F is for Floccinaucinihilipilification

“Can you use that in a sentence please?”

“Sure. I’ve pretty certain that the country’s floccinaucinihilipilification feelings about the President’s job are very true.”

For the letter F today I’m choosing a word in the English language that is quite absurd and ridiculed. It’s origins are a laughing matter for it was a matter of Latin fusion: throwing four ingredients into a stew kettle and stirring them with constant care, and out came this new word, that was made with a pilus of hair. If you say it to a person who is unaware of its meaning, they’ll likely not know that you’re basically calling their life insignificant.

This is the second longest legitimate word, other than that ridiculous long one that contains about 500 instances of meth, in the English language. I just had to choose this word today for F since it is obviously an interesting set of syllables that can be broken down like this:

floc – ce – nah – ce – knee – hil – lip – ill – lif – fah – kay – shun

This absurd word is defined as the habit of estimating that something is worthless, explaining my example of the President’s job up there. It’s origins can be traced back to the eighteenth century, a time when the most fun you could have without killing someone was creating new and interesting words for the dictionary.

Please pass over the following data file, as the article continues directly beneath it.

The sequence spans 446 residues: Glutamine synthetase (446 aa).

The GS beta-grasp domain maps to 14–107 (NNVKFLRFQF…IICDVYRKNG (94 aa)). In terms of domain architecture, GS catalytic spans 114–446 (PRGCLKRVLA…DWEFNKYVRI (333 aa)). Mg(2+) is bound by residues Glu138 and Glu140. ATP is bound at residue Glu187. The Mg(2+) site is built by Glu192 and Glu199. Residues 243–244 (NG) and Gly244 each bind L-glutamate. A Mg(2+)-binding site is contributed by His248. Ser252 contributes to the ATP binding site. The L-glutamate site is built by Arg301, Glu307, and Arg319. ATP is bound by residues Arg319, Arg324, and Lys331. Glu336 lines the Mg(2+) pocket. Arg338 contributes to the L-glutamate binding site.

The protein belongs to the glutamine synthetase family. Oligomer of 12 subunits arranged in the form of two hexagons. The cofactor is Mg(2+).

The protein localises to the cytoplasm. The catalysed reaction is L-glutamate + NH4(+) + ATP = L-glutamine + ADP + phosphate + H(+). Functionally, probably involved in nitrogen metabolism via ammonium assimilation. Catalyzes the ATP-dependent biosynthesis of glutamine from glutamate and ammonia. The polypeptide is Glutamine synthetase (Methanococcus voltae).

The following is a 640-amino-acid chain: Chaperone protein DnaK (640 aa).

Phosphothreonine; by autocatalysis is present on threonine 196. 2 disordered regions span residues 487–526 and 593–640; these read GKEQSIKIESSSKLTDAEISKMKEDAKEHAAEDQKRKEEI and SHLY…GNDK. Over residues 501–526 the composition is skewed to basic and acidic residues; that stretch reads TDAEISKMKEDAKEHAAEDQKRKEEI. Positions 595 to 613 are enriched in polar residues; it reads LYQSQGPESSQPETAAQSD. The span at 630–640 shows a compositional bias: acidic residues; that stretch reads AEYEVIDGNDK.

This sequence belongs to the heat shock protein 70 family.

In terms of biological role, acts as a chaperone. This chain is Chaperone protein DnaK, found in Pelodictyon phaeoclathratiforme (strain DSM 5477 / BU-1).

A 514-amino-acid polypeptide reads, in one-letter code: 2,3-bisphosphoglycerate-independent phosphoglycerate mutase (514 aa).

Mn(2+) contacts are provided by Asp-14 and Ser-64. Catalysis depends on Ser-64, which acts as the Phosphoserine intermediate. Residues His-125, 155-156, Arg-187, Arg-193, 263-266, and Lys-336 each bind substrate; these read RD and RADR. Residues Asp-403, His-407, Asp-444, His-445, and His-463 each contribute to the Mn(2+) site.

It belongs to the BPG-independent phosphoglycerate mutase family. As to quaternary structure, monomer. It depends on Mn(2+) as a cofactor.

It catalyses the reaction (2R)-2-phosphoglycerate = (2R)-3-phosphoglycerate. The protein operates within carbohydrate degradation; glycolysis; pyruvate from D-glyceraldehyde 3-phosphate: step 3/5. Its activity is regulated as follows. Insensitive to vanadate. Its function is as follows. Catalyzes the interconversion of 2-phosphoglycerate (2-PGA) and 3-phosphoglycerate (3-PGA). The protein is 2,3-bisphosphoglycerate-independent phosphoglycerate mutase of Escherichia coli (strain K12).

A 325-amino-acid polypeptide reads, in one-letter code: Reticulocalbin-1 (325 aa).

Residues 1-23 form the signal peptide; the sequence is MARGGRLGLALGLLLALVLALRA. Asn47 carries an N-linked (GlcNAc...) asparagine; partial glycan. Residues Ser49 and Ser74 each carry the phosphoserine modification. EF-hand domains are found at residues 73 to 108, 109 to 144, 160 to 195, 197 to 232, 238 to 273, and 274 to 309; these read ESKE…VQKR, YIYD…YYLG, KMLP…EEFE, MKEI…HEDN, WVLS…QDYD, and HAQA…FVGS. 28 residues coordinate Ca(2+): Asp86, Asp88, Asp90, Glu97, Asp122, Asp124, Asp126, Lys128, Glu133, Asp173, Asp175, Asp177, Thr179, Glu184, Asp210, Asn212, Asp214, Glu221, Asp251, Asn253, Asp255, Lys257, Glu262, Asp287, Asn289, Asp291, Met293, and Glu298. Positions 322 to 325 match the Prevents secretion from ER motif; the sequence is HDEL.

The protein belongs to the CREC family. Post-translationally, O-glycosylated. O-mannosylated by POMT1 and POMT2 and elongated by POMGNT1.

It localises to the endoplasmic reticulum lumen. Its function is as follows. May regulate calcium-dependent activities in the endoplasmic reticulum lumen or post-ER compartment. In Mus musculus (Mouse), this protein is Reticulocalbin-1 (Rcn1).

The legend goes like this: In eighteenth century Berkshire there were four little Latin words named Flocci, Nauci, Nihili, and Pili and they all lived happily together in a log cabin (in separate beds, of course). But then one night, a big bad guy with a lasso, on orders from some secret cult I suppose, broke into their cabin (it wasn’t locked) while they were sleeping and wrangled up all of the words and added a -fication tag across their heads in red paint. And apparently it was some magic paint, for the four words eventually morphed into a fearsome monster with big tentacles and slimy skin. The first thing this monster did was eat its creator and then stormed and terrorized the village, spreading something around that made many people and places worthless, hence the definition created later on. The legend of the Floccinaucinihilipilification monster was not spoken openly for years after that, just in hushed tones, and it was hard to pronounce anyway. But in 1741, an author with the brilliant name of William Shenstone boldly used it in a letter about a deceased lover: “I loved him for nothing so much as his flocci-nauci-nihili-pili-fication of money” or “I loved him for nothing so much as his judgment that money was a worthless commodity.” Well apparently Shenstone’s life was now meaningless without his lover and so the “F” monster showed up later on and finished him off, but not without a fight put up by brave Sir William who managed to cripple the beast before he died, making it weak. The beast retreated then to a safe place and was never seen again. Some say it died. Or so the story goes. The legend of the monster who made people and things insignificant lives on today, being told in circles to frightened children (and adults).